We are connoisseurs of weirdness. There’s weird for the sake of being weird, the high-school goth chick, vampire-lesbian weird, which we hate. There’s weird for the sake of amusement, the Weird Al goofball Hawaiian-shirt-with-a-parrot-on-my-shoulder weird, which we tolerate only because we like the accordion. Then there’s weird for the sake of artistic integrity. Katamari Damacy was that kind of weird, as are the films of David Lynch and the music of David Bowie. It’s unfiltered, raw weird. We like that weird a lot, only in part because it makes us look smart and hip.
Capcom’s Killer 7 is all of these weirds crammed into one, a frighteningly erratic head trip that will leave you gasping for air and grasping at mental straws. It’s a brazenly mature and flat-out kooky melding of a distinct art style and a creepy plot, equal parts good weird, tolerable weird, and bad weird merged into a psychotic whole.
It’s just too bad that it also happens to suck. Kinda. In a weird way, no less.
Spanning two discs, Killer 7‘s insane story is set in an alternate reality. The world decides to rid itself of nuclear weapons, embarking on a journey towards unequivocal peace that culminates in the expulsion and subsequent explosion of the planet’s stockade of missiles. But just as we grow comfy in our newfound rainbow land, a terrorist organization called the Heaven Smile, comprised of invisible, monstrous, cackling humanoids, disrupts a U.N. summit and begins to wreak random havoc. In response, the world calls in the Killer 7, a group of legendary assassins, to take down the menace and restore order.
Or at least that’s how they describe it in the manual. The bulk of the “plot” actually has to do with you playing as the seven personalities of Harmon Smith, a nutty old man bound to a wheelchair who wields a massive gun, talks to dead people and drools on himself while being waited on and/or sexually abused by his loyal maid and/or whorish babysitter, Samantha.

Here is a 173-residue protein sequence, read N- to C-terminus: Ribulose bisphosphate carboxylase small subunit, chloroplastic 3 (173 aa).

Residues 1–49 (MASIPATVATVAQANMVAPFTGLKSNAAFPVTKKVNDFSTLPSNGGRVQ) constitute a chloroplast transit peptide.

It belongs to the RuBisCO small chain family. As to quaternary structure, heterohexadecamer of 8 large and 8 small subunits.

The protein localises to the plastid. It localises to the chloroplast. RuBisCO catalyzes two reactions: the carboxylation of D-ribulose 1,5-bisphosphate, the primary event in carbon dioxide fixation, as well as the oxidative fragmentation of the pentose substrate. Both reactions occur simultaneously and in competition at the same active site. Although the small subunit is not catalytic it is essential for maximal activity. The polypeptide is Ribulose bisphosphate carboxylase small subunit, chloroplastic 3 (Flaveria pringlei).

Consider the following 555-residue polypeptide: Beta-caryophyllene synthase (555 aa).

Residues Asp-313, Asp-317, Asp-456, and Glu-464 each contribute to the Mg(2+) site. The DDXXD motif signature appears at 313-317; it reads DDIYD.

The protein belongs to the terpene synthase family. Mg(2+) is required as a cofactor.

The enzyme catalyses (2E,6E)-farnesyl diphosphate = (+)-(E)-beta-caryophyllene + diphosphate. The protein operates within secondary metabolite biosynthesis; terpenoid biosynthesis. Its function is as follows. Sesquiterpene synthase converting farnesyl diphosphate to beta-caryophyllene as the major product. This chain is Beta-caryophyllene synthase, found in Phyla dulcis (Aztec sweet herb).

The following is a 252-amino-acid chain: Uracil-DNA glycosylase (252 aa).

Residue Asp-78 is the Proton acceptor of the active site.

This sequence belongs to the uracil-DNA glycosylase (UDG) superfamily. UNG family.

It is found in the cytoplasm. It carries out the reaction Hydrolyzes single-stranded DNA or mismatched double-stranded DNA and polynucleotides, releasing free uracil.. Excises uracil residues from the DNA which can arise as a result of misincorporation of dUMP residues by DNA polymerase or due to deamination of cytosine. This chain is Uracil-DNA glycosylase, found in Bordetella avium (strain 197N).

Told you it was weird.
And it only gets weirder. You progress through the linear if often incoherent story playing as the various members of the crew (or Harmon’s cortex, whichever theory you prefer to follow), battling the Heaven Smile, chatting up wacko NPCs and solving puzzles. While this seems pretty standard, it’s not even close.
For starters, you don’t actually move “around.” Instead, you press the A button to make your character proceed down what’s essentially a fixed rail as windows pop up to indicate that you can either branch off down another path (like a new hallway), interact with an object or talk to an NPC. Pressing B turns you around, and that’s it. It’s not as bad as it sounds, since unlike MYST (after which parts of Killer 7 are clearly modeled), you actually watch your character move in real time. Though you can’t freely explore the environments, most linear games put up invisible walls to block off the environment anyway. This is just a far less subtle version of that.
And it’s only the first of many obtuse design decisions. As you plow through each level holding down A, you’ll occasionally hear an eerie laugh. This is your cue that some Human Smiles are in the area, so you stop moving, press R to bring up a first-person gun view, and press L to scan the scene and reveal the sinister enemies shambling towards you. The game then becomes a shooting gallery as you attempt to kill all the bad guys before they reach you and explode. The seven assassins carry marginally different weapons, but whether you’re using Kaede Smith’s sniper gun or Mask de Smith’s dual grenade launchers, you just aim and fire at the freakish things making a beeline for your crazy ass.
This clunky shooting system has fatal gameplay ramifications. You cannot move and fire at the same time, a snafu that will undoubtedly prove frustrating to action gamers. Meanwhile, adventure fans will have a hard time getting used to the awkward three-step process of switching to first-person, scanning the scene, then shooting like mad. Often enemies will spawn in a few feet away, making you frantically fire off some shots to slow them down only to die as you reload, despite having limitless rounds. The whole ordeal is just that – an ordeal – which isn’t what you want out of the simple act of killing the bad guys. Doing so gives you blood, which is used to upgrade four stats for each character, but upgrading doesn’t mask the gratingly repetitive action.